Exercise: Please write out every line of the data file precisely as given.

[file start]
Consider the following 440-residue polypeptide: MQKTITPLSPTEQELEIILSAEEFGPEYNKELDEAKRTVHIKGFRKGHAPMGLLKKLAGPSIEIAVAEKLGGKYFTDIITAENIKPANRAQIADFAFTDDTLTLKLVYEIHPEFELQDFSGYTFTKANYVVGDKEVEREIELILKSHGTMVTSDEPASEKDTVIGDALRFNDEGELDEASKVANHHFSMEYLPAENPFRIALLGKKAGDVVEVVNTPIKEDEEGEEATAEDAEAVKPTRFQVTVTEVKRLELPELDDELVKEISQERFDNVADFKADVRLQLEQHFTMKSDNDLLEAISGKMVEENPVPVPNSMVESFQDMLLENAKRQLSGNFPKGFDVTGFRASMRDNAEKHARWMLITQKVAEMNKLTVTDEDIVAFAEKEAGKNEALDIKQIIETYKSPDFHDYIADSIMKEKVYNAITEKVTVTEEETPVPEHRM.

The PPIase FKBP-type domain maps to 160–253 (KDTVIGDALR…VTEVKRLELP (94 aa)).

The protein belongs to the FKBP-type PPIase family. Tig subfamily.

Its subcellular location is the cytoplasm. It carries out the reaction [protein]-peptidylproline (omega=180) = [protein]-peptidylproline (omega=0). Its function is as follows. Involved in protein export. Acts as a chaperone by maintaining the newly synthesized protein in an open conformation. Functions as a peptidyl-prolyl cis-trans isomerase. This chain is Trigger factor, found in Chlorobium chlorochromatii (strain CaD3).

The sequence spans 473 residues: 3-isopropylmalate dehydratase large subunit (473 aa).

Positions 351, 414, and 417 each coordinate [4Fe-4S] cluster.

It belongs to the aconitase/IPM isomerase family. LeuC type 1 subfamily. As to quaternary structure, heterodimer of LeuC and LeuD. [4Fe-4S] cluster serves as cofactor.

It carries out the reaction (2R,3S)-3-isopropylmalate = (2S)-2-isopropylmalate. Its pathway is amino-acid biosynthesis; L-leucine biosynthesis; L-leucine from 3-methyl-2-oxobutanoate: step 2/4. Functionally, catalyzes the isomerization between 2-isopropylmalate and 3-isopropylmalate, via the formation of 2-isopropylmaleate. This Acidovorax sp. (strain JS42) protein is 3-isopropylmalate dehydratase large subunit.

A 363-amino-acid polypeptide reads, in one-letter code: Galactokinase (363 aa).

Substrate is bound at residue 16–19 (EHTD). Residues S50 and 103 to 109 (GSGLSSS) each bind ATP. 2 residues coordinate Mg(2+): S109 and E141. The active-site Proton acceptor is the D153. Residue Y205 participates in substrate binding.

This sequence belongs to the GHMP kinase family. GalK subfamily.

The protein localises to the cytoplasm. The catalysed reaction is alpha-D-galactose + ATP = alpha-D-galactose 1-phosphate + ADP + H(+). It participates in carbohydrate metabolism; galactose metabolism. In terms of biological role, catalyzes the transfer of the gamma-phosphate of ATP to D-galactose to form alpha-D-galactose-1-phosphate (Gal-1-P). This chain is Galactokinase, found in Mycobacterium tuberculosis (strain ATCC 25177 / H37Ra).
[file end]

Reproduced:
Consider the following 440-residue polypeptide: MQKTITPLSPTEQELEIILSAEEFGPEYNKELDEAKRTVHIKGFRKGHAPMGLLKKLAGPSIEIAVAEKLGGKYFTDIITAENIKPANRAQIADFAFTDDTLTLKLVYEIHPEFELQDFSGYTFTKANYVVGDKEVEREIELILKSHGTMVTSDEPASEKDTVIGDALRFNDEGELDEASKVANHHFSMEYLPAENPFRIALLGKKAGDVVEVVNTPIKEDEEGEEATAEDAEAVKPTRFQVTVTEVKRLELPELDDELVKEISQERFDNVADFKADVRLQLEQHFTMKSDNDLLEAISGKMVEENPVPVPNSMVESFQDMLLENAKRQLSGNFPKGFDVTGFRASMRDNAEKHARWMLITQKVAEMNKLTVTDEDIVAFAEKEAGKNEALDIKQIIETYKSPDFHDYIADSIMKEKVYNAITEKVTVTEEETPVPEHRM.

The PPIase FKBP-type domain maps to 160–253 (KDTVIGDALR…VTEVKRLELP (94 aa)).

The protein belongs to the FKBP-type PPIase family. Tig subfamily.

Its subcellular location is the cytoplasm. It carries out the reaction [protein]-peptidylproline (omega=180) = [protein]-peptidylproline (omega=0). Its function is as follows. Involved in protein export. Acts as a chaperone by maintaining the newly synthesized protein in an open conformation. Functions as a peptidyl-prolyl cis-trans isomerase. This chain is Trigger factor, found in Chlorobium chlorochromatii (strain CaD3).

The sequence spans 473 residues: 3-isopropylmalate dehydratase large subunit (473 aa).

Positions 351, 414, and 417 each coordinate [4Fe-4S] cluster.

It belongs to the aconitase/IPM isomerase family. LeuC type 1 subfamily. As to quaternary structure, heterodimer of LeuC and LeuD. [4Fe-4S] cluster serves as cofactor.

It carries out the reaction (2R,3S)-3-isopropylmalate = (2S)-2-isopropylmalate. Its pathway is amino-acid biosynthesis; L-leucine biosynthesis; L-leucine from 3-methyl-2-oxobutanoate: step 2/4. Functionally, catalyzes the isomerization between 2-isopropylmalate and 3-isopropylmalate, via the formation of 2-isopropylmaleate. This Acidovorax sp. (strain JS42) protein is 3-isopropylmalate dehydratase large subunit.

A 363-amino-acid polypeptide reads, in one-letter code: Galactokinase (363 aa).

Substrate is bound at residue 16–19 (EHTD). Residues S50 and 103 to 109 (GSGLSSS) each bind ATP. 2 residues coordinate Mg(2+): S109 and E141. The active-site Proton acceptor is the D153. Residue Y205 participates in substrate binding.

This sequence belongs to the GHMP kinase family. GalK subfamily.

The protein localises to the cytoplasm. The catalysed reaction is alpha-D-galactose + ATP = alpha-D-galactose 1-phosphate + ADP + H(+). It participates in carbohydrate metabolism; galactose metabolism. In terms of biological role, catalyzes the transfer of the gamma-phosphate of ATP to D-galactose to form alpha-D-galactose-1-phosphate (Gal-1-P). This chain is Galactokinase, found in Mycobacterium tuberculosis (strain ATCC 25177 / H37Ra).